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California wildfire world’s costliest natural disaster of 2018

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Staff Writer |
California wildfire
America   Overall losses of $160bn in 2018 were above the average

Overall losses of $160bn from natural catastrophe in 2018 were above the inflation-adjusted average for the last 30 years ($140bn).

These losses were below the extremely high losses of 2017, which had totalled $350bn and were due mainly to record hurricane losses.

In the autumn, California saw the most damaging wildfires in US history.

In early November, the Camp Fire more or less completely destroyed the small town of Paradise in the foothills of the Sierra Nevada about 140 km north of Sacramento.

Drought and strong winds helped to fuel the fire, and hilly terrain and limited access routes made it more difficult to put the fire out.

On 8 November, authorities ordered the evacuation of the area’s approximately 27,000 residents.

Despite this, 86 people were killed.

Thousands of homes and cars were gutted by fire.

The region has always been threatened by wildfire but had never experienced anything as large or as violent as this.

The Camp Fire alone caused overall losses of $16.5bn, with $12.5bn in insured losses, making it the costliest natural catastrophe of the year.

At about the same time, the Woolsey Fire broke out in the Los Angeles area and mainly left its mark in the hills of the celebrity town of Malibu.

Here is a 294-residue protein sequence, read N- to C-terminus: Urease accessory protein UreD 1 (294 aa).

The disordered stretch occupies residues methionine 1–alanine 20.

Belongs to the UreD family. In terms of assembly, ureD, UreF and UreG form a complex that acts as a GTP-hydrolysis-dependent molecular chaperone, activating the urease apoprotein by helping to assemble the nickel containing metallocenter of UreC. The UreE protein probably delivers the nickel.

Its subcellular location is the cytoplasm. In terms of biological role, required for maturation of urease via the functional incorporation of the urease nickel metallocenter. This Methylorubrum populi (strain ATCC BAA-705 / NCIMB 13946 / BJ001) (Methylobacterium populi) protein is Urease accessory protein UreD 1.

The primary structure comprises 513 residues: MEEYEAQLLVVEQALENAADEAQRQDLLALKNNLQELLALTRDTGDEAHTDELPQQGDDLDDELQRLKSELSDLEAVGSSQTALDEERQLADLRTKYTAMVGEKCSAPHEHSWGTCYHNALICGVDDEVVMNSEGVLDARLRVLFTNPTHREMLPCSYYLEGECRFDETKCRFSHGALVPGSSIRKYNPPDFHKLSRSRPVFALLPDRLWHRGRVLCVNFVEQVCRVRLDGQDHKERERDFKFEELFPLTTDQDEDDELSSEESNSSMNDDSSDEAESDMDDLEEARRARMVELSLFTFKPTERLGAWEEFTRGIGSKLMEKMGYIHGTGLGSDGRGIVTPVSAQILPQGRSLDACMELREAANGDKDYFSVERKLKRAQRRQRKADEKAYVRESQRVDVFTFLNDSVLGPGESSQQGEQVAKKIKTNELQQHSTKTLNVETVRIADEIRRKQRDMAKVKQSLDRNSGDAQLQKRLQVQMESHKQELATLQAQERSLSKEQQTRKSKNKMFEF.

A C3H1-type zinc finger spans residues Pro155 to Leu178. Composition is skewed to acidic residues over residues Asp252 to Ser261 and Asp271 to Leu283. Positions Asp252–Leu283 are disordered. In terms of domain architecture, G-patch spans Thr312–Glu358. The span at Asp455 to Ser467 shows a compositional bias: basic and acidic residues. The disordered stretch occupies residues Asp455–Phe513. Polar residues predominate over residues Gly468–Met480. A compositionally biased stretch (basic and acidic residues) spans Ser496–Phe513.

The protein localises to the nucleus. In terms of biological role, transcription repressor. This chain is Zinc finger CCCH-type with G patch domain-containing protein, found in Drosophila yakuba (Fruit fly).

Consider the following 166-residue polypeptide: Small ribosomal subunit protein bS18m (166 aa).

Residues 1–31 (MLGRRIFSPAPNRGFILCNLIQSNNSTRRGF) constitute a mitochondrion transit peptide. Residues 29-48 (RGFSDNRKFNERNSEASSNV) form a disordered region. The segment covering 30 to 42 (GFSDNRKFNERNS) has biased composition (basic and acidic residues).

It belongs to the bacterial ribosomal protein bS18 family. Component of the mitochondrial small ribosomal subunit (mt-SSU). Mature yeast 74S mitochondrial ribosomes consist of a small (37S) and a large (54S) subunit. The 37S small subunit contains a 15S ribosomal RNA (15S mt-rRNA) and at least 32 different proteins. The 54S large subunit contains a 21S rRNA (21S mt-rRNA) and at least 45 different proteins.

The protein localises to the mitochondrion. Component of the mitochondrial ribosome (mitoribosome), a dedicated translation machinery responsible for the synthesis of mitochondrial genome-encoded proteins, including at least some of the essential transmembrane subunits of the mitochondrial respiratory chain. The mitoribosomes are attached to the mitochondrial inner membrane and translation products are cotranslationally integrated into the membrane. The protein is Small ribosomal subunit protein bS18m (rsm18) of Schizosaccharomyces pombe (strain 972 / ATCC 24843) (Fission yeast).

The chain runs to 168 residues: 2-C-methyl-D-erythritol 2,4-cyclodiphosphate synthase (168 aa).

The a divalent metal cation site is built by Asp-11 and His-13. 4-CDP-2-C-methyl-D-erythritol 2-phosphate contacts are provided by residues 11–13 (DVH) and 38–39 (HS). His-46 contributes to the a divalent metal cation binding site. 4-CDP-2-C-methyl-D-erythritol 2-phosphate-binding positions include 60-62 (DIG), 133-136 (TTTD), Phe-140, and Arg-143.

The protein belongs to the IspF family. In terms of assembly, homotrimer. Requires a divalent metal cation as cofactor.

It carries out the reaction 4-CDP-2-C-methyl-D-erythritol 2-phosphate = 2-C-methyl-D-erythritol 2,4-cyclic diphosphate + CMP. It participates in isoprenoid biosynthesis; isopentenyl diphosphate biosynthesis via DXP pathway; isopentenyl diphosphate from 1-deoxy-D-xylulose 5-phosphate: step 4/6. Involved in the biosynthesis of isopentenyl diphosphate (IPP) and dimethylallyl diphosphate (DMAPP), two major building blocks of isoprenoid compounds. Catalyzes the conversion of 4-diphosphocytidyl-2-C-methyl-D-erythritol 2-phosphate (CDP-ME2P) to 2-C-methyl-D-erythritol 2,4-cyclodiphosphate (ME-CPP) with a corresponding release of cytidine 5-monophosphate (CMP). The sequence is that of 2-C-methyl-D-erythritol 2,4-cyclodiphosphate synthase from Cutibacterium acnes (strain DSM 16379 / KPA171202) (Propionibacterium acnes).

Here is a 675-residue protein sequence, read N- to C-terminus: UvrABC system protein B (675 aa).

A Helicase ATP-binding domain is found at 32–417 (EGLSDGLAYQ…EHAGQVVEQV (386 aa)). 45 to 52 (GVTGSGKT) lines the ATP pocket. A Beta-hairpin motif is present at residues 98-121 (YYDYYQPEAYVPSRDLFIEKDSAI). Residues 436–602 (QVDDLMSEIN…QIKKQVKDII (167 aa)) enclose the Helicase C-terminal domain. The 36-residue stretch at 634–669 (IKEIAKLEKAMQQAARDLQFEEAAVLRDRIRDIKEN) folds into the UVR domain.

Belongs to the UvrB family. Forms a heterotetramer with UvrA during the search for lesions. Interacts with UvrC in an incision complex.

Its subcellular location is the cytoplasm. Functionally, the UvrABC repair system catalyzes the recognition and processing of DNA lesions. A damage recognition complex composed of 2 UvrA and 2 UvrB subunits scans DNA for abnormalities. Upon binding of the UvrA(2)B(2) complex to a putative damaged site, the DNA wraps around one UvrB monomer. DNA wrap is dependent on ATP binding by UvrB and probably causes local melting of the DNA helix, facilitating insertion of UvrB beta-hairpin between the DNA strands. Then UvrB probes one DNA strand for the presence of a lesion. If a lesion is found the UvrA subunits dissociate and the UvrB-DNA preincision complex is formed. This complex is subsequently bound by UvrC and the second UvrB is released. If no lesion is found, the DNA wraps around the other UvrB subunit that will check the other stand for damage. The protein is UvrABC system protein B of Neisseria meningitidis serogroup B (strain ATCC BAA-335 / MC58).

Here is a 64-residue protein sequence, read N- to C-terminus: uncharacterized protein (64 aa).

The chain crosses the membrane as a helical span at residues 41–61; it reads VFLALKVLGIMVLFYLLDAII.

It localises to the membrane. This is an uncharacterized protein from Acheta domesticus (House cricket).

Around 1,600 houses were destroyed.

Due to the high values of the homes involved, overall losses came to $5.2bn, with around $4bn in insured losses.

All in all, wildfires in California contributed losses totalling $24bn to the overall 2018 nat cat loss burden, with $18bn of this insured.

From a global perspective, the 2018 cyclone season will be seen as statistically unusual: tropical cyclone activity levels in the world’s different ocean basins usually varies from one place to another in intensity and frequency.

This year, however, named tropical storms in all northern-hemisphere ocean basins outnumbered the long-term average.

Prominent among these was the high number of typhoons that hit Japan and the two direct hurricane strikes on the US mainland.

In total, cyclones worldwide caused above-average overall losses of $56bn.

Approximately half of the losses were insured.

Following a relatively quiet start to the North Atlantic season, a flurry of hurricane activity took off in early September.

El Niño conditions that normally help to suppress hurricane activity developed too late to inhibit the 2018 season.

The costliest event was Hurricane Michael, which reached the US mainland on 10 October on the northwest Florida coast.

With wind speeds of 250 km/h, it is the fourth-strongest storm ever to hit the US.

The overall loss is estimated at $16bn.

Given the extensive wind damage from Hurricane Michael, insured losses came to $10bn as storm cover is widespread in the US both in the private and commercial-industrial sectors.

By contrast, the share of insured losses was much lower from Hurricane Florence, which had hit the North Carolina coast just three weeks earlier.

This is because most of the losses caused by Florence were due to flooding caused by Florence’s torrential rains, and insurance against flood damage is much less widespread in the US than windstorm coverage: estimated insured losses of $5bn out of a total of $14bn in overall losses.